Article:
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Al-Qaeda Targeting Police and Security Forces in Iraq

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Vehicle-borne improvised explosive devices (VBIEDS) are weapons of choice in the uncommon number of killing explosions across the cities of Iraq. On Monday alone, 68 people were killed and more than 300 injured. Nearly every part of Iraq was shaken by detonated car bombs and a wide range of explosive devices. The ongoing attacks are specifically aimed at security forces, without regard to sect. Shi’ites and Sunni are equally victimized. The worst of the violence thus far has struck the city of Kut, on the Tigris River, where 35 were killed. Nearly three dozen were killed in Taji. A suicide bomber in Najaf exploded his vehicle, killing four and injuring 32. A parked car outside a Karbala police station exploded, killing three policemen.

In Tikrit, two men in military uniforms parked a vehicle near a building where anti-terrorism work was being conducted. One man made it past the guards then detonated himself, killing three. In Kirkuk, four police officers were killed as a car bomb exploded next to the patrol car they occupied. Then a half hour later, a rigged motorcycle exploded, killing one more man. Bombs lashed to light poles in Mosul killed one person. Sixteen more were injured in Balad as a roadside bomb exploded.

A spokesman for al-Qaeda warned last week that the terrorist group was preparing wide-scale attacks. The speaker, Abi Muhhamed al-Adnani, declared that the, “Days of Zarqawi are going to return.” Al Zarqawi was an al-Qaeda leader killed by American forces in 2006. Al-Adnani said, “We are on the right path. Thank God we are doing very well here…We have men who have divorced themselves from life and love death more than you love life. And killing is one of their wishes.”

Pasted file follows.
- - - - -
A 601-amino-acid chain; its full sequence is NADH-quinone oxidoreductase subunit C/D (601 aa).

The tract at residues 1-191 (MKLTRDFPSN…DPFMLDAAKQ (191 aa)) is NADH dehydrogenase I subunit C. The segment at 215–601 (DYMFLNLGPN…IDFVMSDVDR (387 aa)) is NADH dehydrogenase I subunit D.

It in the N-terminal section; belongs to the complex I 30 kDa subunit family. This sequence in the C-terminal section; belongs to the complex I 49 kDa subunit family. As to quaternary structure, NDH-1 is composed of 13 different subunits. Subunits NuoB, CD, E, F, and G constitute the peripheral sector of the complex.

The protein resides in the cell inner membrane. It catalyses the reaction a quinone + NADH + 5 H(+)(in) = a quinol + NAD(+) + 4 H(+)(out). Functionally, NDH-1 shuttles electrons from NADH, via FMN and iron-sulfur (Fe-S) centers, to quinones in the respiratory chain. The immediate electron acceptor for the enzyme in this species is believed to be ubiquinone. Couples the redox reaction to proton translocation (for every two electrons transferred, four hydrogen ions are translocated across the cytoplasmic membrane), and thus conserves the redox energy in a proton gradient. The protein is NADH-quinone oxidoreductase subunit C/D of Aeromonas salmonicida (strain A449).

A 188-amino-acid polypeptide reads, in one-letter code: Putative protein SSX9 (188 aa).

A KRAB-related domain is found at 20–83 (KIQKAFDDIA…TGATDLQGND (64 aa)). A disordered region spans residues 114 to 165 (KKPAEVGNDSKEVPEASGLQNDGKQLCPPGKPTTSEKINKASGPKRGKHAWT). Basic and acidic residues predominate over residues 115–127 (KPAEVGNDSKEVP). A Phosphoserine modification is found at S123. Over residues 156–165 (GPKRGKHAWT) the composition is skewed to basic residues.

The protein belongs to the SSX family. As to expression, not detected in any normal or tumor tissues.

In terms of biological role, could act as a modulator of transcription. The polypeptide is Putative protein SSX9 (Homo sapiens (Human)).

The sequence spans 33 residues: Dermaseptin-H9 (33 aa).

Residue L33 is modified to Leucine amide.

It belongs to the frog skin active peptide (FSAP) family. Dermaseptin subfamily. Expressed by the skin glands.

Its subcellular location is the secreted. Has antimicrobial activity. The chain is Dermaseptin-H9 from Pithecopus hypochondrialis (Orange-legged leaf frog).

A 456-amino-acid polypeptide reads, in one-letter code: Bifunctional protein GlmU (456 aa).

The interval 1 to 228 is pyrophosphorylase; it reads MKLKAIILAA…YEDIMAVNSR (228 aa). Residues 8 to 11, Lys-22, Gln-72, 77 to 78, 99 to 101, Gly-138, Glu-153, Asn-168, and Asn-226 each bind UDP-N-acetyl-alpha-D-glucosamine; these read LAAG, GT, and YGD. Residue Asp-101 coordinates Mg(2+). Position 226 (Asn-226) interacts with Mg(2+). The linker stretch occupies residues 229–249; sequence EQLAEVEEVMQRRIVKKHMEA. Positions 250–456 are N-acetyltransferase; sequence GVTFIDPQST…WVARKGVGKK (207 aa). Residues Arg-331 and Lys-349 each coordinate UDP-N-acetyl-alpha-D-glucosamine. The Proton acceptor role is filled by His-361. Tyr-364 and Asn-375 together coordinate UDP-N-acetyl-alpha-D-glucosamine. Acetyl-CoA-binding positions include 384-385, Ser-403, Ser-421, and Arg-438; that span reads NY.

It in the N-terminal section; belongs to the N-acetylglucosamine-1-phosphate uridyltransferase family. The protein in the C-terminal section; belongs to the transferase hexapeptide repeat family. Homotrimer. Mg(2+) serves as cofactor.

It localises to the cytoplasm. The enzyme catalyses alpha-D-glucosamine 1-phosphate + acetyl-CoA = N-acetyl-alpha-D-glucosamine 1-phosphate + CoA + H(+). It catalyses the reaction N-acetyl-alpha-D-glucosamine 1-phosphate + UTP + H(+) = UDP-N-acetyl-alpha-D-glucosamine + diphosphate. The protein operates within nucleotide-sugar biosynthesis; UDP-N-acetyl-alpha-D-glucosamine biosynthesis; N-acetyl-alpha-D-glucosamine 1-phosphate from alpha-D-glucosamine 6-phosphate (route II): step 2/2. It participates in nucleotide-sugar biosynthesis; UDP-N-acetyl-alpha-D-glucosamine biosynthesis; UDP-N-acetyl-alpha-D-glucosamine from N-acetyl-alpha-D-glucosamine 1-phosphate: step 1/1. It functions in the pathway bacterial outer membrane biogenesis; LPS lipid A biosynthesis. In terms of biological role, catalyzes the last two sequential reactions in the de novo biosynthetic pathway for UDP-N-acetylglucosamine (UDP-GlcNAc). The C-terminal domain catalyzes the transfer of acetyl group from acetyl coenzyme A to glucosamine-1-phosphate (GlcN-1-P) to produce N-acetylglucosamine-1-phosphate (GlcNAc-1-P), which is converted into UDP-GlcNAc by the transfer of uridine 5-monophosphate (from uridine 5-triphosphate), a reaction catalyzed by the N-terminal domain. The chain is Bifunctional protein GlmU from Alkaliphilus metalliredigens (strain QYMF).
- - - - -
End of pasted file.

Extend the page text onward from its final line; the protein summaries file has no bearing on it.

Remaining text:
The bombings and threats are in response to announcements by Iraqi political leaders that they are in negotiation with the United States to determine whether some American forces might remain in Iraq past a December 31 withdrawal date. While all U.S. troops are slated to leave Iraq by the year’s end, Iraqi and American officials are now concerned about the local ability to protect the country. The attacks are a warning that al-Qaeda will not tolerate any American presence and were launched at the prospect of some United States forces remaining. A Dubai-based Middle East security expert, Theodore Karasik, believes al-Qaeda is sending a message, “It seems that al-Qaeda in Iraq is playing a propaganda game at the same time it’s trying to show that it can still carry out deadly violence,” he said, “If the U.S. extends its military presence, al-Qaeda in Iraq can use it as a tool by saying, ‘Look, the Americans have reversed their decision to leave and are staying on as occupiers.’ They could use this as a justification for more attacks.”